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Superior Canal Dehiscence

A French physician, Prosper Meniere, first described Meniere’s disease in 1861. Meniere’s disease is a disorder of the inner ear and causes attacks of vertigo, ringing (tinnitus), a fluctuating hearing loss, and/or a feeling of fullness (pressure in the ear). Although the complete cause of Meniere’s disease is still unknown today, the symptoms are believed to be caused by an increase in the amount of inner ear fluids.

Two types of fluids are present in the inner ea. These fluids are known as perilymph and endolymph. The inner ear is divided into two chambers; one chamber is filled with endolymph and another with perilymph. The chamber of perilymph surrounds the chamber of endolymph. In Meniere’s disease, it is believed that there is excess endolymph fluid. Therefore, another term for physiologic changes of Meniere’s disease is endolymphatic hydrops (i.e. excess endolymph). Circulatory, metabolic, toxic, allergic, and/or emotional factors may influence the intensity of the attacks, as well as trigger an attack.

Chambers of a normal cochlea

Chambers of a normal cochlea

Cochlea with endolymphatic hydrops

Cochlea with endolymphatic hydrops

A Meniere’s attack can produce incapacitating vertigo with violent spinning, nausea and vomiting. During these attacks one may feel that the room spins, objects seem to whirl, or that one has the feeling of being pulled to the side or through a tunnel. The attack may last a few minutes to several hours. Following a severe attack, most people are exhausted and sleep for several hours. Although the attacks can be severe, Meniere’s disease is not life threatening.

Meniere’s disease follows no recognizable pattern and, therefore, affects each person differently. At times, Meniere’s attacks may occur at regular intervals. Other attacks may occur in clusters, within a very short period of time. In other cases, individuals may be free from symptoms for months or years at a time. Sometimes the attacks reoccur, the intensity and duration lasting less than the initial attack. In between attacks, most people are free of symptoms.A Meniere’s attack may be preceded by symptoms that occur before the spinning. These symptoms include a fullness or aching in one or both ears, a ringing (tinnitus), and/or fluctuation in hearing.

Variations of Meniere’s disease exist. In some cases, individuals experience only dizziness without any hearing problems. At other times, individuals experience hearing loss, tinnitus, and ear fullness without any dizziness.

Treatment of Meniere’s Disease

Treatment of Meniere’s disease may be medical or surgical. Both treatments have the goal of improving inner ear circulation, and controlling the fluid pressure changes of the inner ear. Medical treatment of Meniere’s disease varies depending on the individual and the suspected cause of Meniere’s disease. In approximately 80% of cases, medical treatment is effective at alleviating the attacks of dizziness.

Medical Treatment

The goal of controlling the fluid pressure changes of the inner ear is accomplished by lowering the fluid level in the inner ear itself. To do this, patients are placed on a low salt diet with the goal of achieving a 2,000 – 2,500 mg salt intake per day. It is suggested that no salt be added to the food either while cooking or at the table. In addition to a low salt diet, a water pill (diuretic) is sometimes prescribed.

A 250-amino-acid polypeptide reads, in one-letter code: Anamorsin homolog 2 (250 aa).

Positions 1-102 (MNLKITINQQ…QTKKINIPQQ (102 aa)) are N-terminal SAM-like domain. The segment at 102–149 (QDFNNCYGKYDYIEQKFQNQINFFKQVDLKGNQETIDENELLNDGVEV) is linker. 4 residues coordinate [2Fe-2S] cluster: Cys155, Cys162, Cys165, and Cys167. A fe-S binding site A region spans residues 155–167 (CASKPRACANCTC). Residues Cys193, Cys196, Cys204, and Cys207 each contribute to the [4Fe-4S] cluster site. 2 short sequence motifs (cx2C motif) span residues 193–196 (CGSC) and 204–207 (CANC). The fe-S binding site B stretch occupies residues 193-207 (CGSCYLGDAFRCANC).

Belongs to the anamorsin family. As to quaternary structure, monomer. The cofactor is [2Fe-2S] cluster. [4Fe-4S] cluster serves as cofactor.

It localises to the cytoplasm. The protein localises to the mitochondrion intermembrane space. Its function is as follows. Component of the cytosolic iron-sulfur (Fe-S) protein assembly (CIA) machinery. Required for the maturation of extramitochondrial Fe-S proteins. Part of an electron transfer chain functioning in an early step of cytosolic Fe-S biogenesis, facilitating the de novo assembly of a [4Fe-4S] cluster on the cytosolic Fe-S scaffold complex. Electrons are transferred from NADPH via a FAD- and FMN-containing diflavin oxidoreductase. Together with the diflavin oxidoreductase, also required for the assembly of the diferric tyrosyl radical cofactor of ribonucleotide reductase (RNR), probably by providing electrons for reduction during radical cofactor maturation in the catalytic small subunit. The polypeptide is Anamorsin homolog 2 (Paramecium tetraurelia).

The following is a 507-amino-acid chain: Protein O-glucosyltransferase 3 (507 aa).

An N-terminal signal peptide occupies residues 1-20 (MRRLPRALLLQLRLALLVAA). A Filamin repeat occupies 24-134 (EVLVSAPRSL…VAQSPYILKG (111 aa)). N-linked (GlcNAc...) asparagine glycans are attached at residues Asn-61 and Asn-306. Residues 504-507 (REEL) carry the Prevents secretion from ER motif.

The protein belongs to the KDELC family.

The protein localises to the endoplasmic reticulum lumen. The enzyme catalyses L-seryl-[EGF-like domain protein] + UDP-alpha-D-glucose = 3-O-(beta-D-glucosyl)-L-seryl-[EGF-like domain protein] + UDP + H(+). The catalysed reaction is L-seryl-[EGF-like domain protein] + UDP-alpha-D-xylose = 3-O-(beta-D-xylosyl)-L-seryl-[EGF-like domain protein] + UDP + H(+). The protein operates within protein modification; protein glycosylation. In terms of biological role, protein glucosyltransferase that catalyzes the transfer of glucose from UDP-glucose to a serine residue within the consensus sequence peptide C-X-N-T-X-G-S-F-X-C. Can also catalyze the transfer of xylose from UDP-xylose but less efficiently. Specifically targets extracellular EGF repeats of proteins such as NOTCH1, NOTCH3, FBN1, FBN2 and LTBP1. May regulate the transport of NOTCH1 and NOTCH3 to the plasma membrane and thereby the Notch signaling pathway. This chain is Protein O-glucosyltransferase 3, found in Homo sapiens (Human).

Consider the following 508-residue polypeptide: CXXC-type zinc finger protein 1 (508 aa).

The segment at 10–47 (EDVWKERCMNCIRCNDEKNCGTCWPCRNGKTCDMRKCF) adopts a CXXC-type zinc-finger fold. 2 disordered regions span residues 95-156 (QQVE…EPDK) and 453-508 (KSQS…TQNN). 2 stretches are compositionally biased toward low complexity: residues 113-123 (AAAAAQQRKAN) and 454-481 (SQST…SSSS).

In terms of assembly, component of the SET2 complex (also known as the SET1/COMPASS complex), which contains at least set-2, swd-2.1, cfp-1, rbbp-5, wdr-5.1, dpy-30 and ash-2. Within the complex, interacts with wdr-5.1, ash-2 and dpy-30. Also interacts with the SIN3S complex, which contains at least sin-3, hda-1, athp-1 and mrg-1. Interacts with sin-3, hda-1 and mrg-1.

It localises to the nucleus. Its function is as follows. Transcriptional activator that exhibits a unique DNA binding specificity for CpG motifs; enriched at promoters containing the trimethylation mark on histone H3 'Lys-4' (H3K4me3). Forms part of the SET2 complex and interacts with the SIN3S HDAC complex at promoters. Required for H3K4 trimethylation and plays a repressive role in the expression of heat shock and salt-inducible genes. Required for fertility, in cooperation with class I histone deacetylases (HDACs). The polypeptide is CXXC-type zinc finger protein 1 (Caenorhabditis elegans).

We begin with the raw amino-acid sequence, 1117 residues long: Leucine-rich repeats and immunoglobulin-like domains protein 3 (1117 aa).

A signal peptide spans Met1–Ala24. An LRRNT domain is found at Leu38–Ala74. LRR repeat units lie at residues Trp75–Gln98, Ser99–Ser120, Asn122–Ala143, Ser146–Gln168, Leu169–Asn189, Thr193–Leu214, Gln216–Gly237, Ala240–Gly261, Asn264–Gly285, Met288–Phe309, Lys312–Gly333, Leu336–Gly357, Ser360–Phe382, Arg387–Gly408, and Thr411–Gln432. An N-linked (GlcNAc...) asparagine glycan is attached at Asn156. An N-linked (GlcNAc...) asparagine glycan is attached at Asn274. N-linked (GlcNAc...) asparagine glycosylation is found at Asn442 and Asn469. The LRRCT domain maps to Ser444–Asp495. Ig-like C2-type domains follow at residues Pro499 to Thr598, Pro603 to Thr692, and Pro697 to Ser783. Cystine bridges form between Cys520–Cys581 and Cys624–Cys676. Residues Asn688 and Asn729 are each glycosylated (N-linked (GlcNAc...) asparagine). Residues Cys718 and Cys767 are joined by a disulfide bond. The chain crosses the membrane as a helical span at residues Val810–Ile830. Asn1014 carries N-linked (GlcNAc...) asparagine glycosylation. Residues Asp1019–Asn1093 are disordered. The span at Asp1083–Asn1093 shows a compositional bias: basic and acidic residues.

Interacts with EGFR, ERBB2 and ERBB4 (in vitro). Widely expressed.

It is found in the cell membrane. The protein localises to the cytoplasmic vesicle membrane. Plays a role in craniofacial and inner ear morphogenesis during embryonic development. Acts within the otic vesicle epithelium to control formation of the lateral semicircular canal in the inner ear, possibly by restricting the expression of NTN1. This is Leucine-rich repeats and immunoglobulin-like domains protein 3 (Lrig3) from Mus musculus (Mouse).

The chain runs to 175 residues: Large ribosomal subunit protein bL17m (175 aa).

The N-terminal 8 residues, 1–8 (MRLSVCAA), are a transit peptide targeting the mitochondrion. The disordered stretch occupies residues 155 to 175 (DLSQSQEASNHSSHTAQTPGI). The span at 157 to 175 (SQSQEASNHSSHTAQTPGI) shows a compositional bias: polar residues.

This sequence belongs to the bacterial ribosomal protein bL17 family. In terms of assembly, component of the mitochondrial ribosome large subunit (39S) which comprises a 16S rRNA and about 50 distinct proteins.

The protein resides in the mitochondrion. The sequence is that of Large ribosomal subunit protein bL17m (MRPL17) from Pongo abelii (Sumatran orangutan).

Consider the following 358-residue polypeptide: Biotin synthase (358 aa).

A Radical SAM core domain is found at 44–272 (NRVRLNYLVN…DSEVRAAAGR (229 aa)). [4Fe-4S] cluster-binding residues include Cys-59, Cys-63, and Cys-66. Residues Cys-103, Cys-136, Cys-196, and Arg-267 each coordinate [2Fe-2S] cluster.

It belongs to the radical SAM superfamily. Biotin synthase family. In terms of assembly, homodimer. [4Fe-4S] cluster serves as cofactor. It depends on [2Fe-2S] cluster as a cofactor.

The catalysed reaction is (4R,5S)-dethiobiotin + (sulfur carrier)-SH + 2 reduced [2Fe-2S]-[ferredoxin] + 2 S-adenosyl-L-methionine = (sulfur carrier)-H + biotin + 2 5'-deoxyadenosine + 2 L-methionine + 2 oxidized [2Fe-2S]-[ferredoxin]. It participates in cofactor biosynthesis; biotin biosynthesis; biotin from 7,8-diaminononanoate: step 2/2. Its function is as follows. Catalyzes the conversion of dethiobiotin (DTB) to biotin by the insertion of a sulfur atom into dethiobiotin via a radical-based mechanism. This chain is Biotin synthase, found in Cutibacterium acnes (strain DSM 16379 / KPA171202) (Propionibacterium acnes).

Vasodilators are sometimes used to improve inner ear circulation. Vasodilators increase the blood supply to the inner ear. In this way, these medications ensure adequate nutrition to the inner ear.

Other suggested diet modifications sometimes include limiting the amount of caffeine, which is found in coffee, colas and chocolate, and the avoidance of nicotine (cigarettes). Caffeine and nicotine decrease the amount of circulation to the delicate inner ear structures.

Sometimes medications that make the balance system less susceptible to dizziness are used. These medications are known as labyrinthine or vestibular suppressants. Some of these medications include Meclizine/Antivert, Compazine, Dramamine, and Diazepam.
Meniere’s disease may be caused or aggravated by metabolic or allergic disorders. Special diets or drug therapy are used to control Meniere’s disease due to these causes.

Chemical Labyrinthectomy (Gentamicin perfusion)

Gentamicin perfusion is one of the newer techniques to treat the vertigo of Meniere’s disease. A medication (gentamicin) that is toxic to the balance system is placed into the middle ear. From there, the medication diffuses into the inner ear. The procedure is performed in the office and can prevent further attacks of vertigo in up to 85% of cases.

Surgical Treatment

Surgical treatment of Meniere’s disease is reserved for those cases that do not respond to medical treatment. Fortunately, in 80% of cases of Meniere’s disease, medical management along with diet modification, will control the episodes of vertigo. Surgical treatment for Meniere’s disease is performed to cure the symptom of vertigo. Please talk to your doctor about the different types of surgery for Meniere’s disease. The physicians of the Ohio Ear Institute have many years of experience with all surgical treatments for Meniere’s disease.


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Columbus Ear Doctor

Serving Central Ohio for 15 Years.

A medical and surgical practice that devotes itself entirely to the diagnosis and treatment of disorders of the ear, facial nerve and related structures (otology/neurotology and skull base surgery).

Ohio Ear Institute